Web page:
The Palestine-Israel Journal is a quarterly of MIDDLE EAST PUBLICATIONS, a registered non-profit organization (No. 58-023862-4).
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Editorial Board

Hisham Awartani

Danny Rubinstein

Sam'an Khoury

Boaz Evron

Walid Salem

Ari Rath

Zahra Khalidi

Daniel Bar-Tal

Ammar AbuZayyad

Galit Hasan-Rokem

Khaled Abu Aker

Galia Golan

Nazmi Ju'beh

Gershon Baskin

Edy Kaufman

Ata Qaymari

Benjamin Pogrund

Nafez Nazzal

Simcha Bahiri

Nadia Naser-Najjab

Dan Jacobson

Jumana Jaouni

Dan Leon

Anat Cygielman

Khuloud Khayyat Dajani

Izhak Schnell



Vol.5 No.1 1998 / The Environment

Editorial

What Next?

     by Ziad AbuZayyad

Journalists, observers and worried friends repeatedly ask the common question: Is a new Intifada imminent? And will failed meetings and unfulfilled agreements trigger it off?
Undeniably, anger and frustration and, to a certain extent, despair are mounting on the Palestinian side. The situation has never been worse. Palestinians see no sign of hope either within the present course of the peace process, or in developments on the ground. All they see, instead, are expanding settlements arid bypass roads destroying their fields and crops, isolating their cities and villages and fragmenting their land. With this, all hopes for a new era of peace and prosperity have faded.
Clearly, Mr. Netanyahu has his own agenda, topped by his desire to be re¬elected for another four-year term. To achieve this, he has to maintain his narrow coalition with the right-wing parties, and maybe to expand it further to the extreme right. He has been conducting intensive negotiations with Moledet, an extreme-right party which calls for the transfer of Palestinians to neighboring Arab countries. Besides maintaining his coalition, he is systematically courting and inciting right-wing feelings within Israeli society. The Jewish settlements in the occupied Palestinian territories are, in this context, part of the "national homeland" that no one is permitted to give back to the Arabs. The question of Jerusalem is a card he is playing to more and more national support. Security, and the need - in his perception - to maintain permanent superiority over the enemy are, of course, among other cards to use in his campaign.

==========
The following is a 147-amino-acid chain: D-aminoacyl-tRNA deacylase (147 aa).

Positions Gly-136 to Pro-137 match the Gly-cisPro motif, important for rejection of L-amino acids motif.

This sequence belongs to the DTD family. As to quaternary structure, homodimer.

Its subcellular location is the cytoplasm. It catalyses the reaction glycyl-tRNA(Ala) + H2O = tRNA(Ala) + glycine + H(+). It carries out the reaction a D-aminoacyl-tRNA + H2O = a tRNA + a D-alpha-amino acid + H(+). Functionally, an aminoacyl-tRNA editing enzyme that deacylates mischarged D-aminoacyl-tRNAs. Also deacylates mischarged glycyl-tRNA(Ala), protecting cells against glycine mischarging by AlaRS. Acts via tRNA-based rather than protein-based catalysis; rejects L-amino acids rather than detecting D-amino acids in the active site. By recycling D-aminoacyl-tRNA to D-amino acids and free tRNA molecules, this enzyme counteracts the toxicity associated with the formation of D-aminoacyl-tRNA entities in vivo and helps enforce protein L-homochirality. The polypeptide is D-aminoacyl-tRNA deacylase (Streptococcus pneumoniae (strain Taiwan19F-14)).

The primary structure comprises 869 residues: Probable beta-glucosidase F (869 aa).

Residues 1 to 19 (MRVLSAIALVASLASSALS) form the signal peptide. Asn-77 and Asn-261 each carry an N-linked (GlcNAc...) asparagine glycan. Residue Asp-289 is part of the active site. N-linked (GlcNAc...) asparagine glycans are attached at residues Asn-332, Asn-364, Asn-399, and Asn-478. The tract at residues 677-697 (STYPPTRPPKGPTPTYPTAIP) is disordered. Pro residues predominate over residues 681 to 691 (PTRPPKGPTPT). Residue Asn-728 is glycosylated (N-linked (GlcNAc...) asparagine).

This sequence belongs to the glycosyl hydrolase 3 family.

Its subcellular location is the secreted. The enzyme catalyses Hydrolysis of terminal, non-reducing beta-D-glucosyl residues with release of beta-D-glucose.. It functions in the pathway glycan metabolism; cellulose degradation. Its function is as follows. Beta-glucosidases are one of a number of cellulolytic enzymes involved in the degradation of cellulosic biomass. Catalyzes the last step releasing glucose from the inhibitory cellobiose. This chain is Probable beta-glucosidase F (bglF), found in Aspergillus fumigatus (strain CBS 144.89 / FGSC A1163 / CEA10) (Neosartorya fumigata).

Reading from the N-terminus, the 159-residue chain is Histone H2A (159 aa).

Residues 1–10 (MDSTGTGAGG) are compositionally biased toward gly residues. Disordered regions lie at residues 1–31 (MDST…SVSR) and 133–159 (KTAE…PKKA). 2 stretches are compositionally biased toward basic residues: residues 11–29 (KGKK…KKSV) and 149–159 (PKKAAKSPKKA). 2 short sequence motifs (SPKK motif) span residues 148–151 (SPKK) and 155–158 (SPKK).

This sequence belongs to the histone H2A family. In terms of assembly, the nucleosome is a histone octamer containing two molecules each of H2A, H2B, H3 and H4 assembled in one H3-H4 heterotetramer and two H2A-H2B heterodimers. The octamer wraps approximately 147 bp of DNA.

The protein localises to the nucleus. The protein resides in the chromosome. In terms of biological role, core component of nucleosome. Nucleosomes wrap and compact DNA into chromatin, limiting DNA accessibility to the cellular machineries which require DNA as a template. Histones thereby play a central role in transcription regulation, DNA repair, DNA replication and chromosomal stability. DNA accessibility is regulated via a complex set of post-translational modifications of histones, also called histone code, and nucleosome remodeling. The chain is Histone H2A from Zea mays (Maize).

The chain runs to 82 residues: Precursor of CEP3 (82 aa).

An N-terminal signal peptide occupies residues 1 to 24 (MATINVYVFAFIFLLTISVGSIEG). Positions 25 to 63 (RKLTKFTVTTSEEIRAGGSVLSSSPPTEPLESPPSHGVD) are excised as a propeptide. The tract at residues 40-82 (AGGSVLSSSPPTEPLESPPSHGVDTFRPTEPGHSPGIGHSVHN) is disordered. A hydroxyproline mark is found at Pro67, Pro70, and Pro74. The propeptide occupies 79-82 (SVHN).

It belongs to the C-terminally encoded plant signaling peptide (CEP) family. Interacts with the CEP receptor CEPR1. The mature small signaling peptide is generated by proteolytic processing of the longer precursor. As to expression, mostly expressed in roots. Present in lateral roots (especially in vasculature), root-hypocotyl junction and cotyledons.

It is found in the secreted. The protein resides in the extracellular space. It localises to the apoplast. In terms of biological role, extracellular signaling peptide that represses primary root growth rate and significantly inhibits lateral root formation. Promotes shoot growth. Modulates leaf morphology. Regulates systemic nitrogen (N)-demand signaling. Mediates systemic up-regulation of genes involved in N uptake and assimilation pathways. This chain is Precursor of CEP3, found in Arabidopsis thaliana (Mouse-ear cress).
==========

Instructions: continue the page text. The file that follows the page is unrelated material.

To Netanyahu, agreements are not binding. More important is the endeavor to justify why they have not been implemented. He is trying to represent the whole issue as one of percentages. This misleading campaign ignores all the other components of the peace agreement, such as the third phase of redeployment in the occupied territories; the safe passage to assure the integrity of the land between Gaza and the West Bank; the release of prisoners; and the cessation of unilateral steps, such as settlement expansion and the fragmentation of Palestinian land, placing Palestinians in isolated Bantustans.
In short, Netanyahu is seeking ways and means to rid himself of the agreements concluded between his predecessor and the Palestinians, to change the framework and the agenda of the peace process and to start an open-ended negotiating process while, concurrently, changing the status quo and creating facts on the ground.
President Arafat is in a real dilemma. On the one hand, he has no hope that Mr. Netanyahu will change his position. At the same time, he recognizes the importance of an increasing international sympathy and solidarity with the Palestinian people. But a state cannot be built on sympathy alone. The Palestinian opposition is gaining support among Palestinian public opinion. In spite of a very slow improvement in its performance, the failure of t1:1e peace process is taking its toll on the Palestinian National Authority (PNA). More and more frequently, criticism is being leveled against it.
The continued closure and siege of the Palestinian territories, the deadlocked peace process, as well as the lack of stability and certainty have deterred foreign investment and led to a growing deterioration of the economic situation there. It has become much harder for the PNA to create jobs or to generate income, whether on the individual or national level.
This depressing atmosphere produces a highly explosive situation, raising questions about a renewed Intifada - not a blackmail or threat on the part of the Palestinians - but as an objective reading of the situation on the ground. The Intifada in its form and shape as experienced between December 1987 and the early 1990s was a historical phenomenon that is unlikely to recur for many years to come. A total impasse in the peace process might set the match to a conflagration in the area. No one can predict how it will express itself or what form it will take.
What is terrifying is the fact that too many weapons are just waiting to be used, whether among Palestinians or their fanatic neighbors, the Jewish settlers. Past experience proves that the latter place no value on Palestinian lives. Furthermore, these settlers bear no sympathy for the peace process, which they perceive as robbing them of the realization of their dream of the "Greater Land of Israel." The possibility cannot be excluded that they will misuse the weapons in their possession, fanning the fire and drawing their army, the Israel Defense Forces, into a bloody confrontation with the Palestinians.
Saving the region from sinking into a sea of blood is a matter of urgency. It is incumbent on the international community to extricate the area from the present morass. The Middle East is part of this planet: whatever happens here will, without doubt, affect other regions elsewhere.








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